Later that year Basile was back in Naples bouncing from post to post, providing administrative services for various nobles. He was in Montemarano in 1615, Zuncoli in 1617, and Avellino in 1619. His frustration with the uncertainty of "public life" and the lack of appreciation from certain court lords was revealed in his letters and Le Muse napoletane. Thanks to Adriana's influence with the viceroy Duke Antonio Alvarez de Toledo, Basile obtained the governorship of Anversa in 1626. And finally, in 1631, he was appointed governor of Giugliano. 

At the height of his success, and following an eruption of Mount Vesuvius, Giambattista Basile died on February 23, 1632 during a virulent flu epidemic. He's buried in Santa Sofia Church in Giugliano. After his death, Adriana was instrumental in getting some of his most important works published, including his Del Teagene, Le Muse napoletane and Lo cunti de li cunti.

Basile and fellow seicento poets Cortese and Felippe Sgruttendio (almost certainly a pseudonym) are often credited with the evolution of Neapolitan, one of Italy's oldest and richest vernaculars, into a literary language. His Tale of Tales would also be instrumental in influencing the development of the fairy tale genre throughout Europe, inspiring such notable storytellers as Charles Perrault and the Brothers Grimm. Inexplicably, the work would not be translated into English until 1847 by John Edward Taylor and into Italian in 1925 by Croce. While many today would consider the original stories to be inappropriate for "little ones," they continue to be told in sanitized versions and loved by children around the world. The Tale of Tales is a must read for anyone interested in Southern Italian cultural history.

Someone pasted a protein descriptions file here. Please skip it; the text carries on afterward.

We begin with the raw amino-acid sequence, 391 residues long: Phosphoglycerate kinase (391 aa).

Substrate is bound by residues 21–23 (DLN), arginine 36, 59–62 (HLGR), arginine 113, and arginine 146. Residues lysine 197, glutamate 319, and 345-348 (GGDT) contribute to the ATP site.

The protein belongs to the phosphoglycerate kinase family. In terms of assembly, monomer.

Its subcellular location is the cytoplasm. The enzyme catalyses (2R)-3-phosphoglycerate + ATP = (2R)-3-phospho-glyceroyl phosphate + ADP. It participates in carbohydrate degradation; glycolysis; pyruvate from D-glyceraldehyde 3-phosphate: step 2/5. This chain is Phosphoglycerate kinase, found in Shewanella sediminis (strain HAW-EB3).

(1) Quoted from his "Illustrator's Note" in The Tale of Tales, or Entertainment for Little Ones by Giambattista Basile, translated by Nancy L. Canepa, Wayne State University Press, 2007, p. xxvi

Further reading:
The Tale of Tales, or Entertainment for Little Ones by Giambattista Basile, translated by Nancy L. Canepa.

February 22, 2010

Attention Italian Americans: Save a Life!


Sgt. Michael Costanza and family.

Attention all Italian American groups and citizens, we have an extremely important time sensitive MISSION!
Our dear friend, Sgt. Michael Costanza of the MTA police has been diagnosed with Leukemia; he is a young man, only 34 years of age with a wife and two young children.

Sgt. Costanza needs to find a compatible bone marrow donor. Both of his siblings have already been tested but unfortunately they are not a match. He and his family need our help. We need to get the word out to the Italian American community, especially the Sicilian community since he is of Sicilian descent; if you are from the same region, there is a slightly better chance of being a match. We need to get as many people tested as we can to find a donor; we have less than 6 months to find a match.